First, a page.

Charles Vaurie

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Charles Vaurie (7 July 1906, Beaulieu-sur-Dordogne, France – 13 May 1975, Reading, Pennsylvania) was a French-born American ornithologist. He was born in France, but moved to Trenton, New Jersey as a youth. He studied at New York University and then qualified as a dentist at the University of Pennsylvania in 1928.

An interest in painting birds developed, and after marrying his entomologist wife, Patricia Wilson, in 1934, the two shared numerous field trips. Vaurie became associated with the American Museum of Natural History and by 1946 he was a Research Associate. He went on to produce more than 150 ornithological publications. His most important work was a systematic review of Palearctic birds. By 1956, he was a full-time ornithologist at AMNH, and rose to Curator by 1967. At the time of his death he was a member of the Standing Committee on Ornithological Nomenclature of the International Ornithological Congress.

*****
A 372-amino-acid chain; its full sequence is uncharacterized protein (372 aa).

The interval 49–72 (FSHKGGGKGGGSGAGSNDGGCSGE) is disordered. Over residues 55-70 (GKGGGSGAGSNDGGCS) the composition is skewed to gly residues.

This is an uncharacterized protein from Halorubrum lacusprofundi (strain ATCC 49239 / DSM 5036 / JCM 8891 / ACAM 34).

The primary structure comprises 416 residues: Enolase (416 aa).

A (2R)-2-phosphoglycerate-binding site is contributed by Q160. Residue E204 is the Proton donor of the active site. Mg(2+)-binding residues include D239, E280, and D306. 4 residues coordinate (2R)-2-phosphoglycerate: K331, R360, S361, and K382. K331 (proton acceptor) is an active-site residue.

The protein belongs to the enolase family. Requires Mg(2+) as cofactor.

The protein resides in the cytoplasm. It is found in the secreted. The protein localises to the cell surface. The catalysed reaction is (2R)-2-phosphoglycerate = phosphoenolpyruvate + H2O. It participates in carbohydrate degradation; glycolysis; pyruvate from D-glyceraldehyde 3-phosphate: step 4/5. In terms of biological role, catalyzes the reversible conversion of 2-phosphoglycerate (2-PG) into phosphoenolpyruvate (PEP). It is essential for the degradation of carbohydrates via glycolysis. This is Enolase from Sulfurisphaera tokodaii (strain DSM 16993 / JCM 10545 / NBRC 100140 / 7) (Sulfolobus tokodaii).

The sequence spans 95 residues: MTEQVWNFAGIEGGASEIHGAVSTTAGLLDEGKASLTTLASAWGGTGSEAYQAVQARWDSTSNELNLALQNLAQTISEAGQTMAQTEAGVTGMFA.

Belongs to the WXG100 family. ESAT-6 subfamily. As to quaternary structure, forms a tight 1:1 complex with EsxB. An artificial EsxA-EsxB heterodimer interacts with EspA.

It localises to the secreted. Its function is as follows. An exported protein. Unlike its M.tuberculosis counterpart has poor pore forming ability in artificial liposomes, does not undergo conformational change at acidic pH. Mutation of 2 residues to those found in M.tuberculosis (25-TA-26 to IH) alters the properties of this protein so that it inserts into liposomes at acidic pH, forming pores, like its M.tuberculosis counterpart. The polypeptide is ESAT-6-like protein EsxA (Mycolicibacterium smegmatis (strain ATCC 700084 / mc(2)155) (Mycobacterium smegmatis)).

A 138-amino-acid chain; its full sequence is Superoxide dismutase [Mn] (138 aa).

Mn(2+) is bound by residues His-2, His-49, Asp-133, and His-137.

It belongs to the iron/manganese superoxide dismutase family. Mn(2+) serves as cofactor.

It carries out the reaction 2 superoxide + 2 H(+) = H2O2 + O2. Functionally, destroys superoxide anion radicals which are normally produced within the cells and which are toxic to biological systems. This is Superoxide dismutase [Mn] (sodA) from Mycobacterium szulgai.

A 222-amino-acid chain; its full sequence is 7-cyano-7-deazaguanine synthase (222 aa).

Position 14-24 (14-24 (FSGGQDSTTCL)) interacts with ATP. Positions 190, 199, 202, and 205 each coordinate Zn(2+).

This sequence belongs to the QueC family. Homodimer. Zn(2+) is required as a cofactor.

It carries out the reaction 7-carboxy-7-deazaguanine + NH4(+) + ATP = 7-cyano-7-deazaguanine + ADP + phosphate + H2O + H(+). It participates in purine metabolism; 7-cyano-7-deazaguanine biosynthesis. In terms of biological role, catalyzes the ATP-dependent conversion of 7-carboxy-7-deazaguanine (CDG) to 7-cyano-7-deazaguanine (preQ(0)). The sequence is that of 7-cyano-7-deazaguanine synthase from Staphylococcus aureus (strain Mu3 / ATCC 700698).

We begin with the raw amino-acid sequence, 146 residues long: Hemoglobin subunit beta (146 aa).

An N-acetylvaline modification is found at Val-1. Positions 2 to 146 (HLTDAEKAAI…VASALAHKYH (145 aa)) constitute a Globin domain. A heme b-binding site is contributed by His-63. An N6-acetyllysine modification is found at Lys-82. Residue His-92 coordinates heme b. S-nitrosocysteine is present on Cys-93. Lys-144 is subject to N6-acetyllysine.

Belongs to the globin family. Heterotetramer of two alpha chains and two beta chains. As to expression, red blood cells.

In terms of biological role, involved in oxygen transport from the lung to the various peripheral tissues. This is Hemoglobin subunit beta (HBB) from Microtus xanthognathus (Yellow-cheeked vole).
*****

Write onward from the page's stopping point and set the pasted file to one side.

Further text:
He described for the first time the cryptic flycatcher (Ficedula crypta), Vilcabamba thistletail (Schizoeaca vilcabambae), and Vaurie's nightjar (Caprimulgus centralasicus).

Partial bibliography[edit]

  • A Revision of the bird family Dicruridae. N.Y., 1949.
  • "Systematic notes on Palearctic birds". N.Y. 1956 (American Museum of Natural History, American Museum Novitates)
  • A generic revision of Fly-catchers of the tribe Muscicapini. N.Y., 1953.
  • "Notes on some Ploceidae from Western Asia"; "Notes on some Asiatic Finches"; "Notes on the bird genus Oenanthe in Persia, Afghanistan, and India;" and several other articles all published in the American Museum Novitates. N.Y., 1949–1952.
  • "A generic revision of Flycatchers of the tribe Muscicapini". N.Y., 1953. pp.27 figs & 7 tables. Wrapp. Bulletin American Museum of Natural History – Vol. 100: Art. 4.
  • The Birds of the Palearctic Fauna: a Systematic Reference (2 Vols. )1959
  • Classification of the Ovenbirds (Furnariidae). London, 1971.
  • Tibet and its birds. 1972


  • Short, Lester L. (1976). "In memoriam: Charles Vaurie". The Auk. 93 (3): 620–625.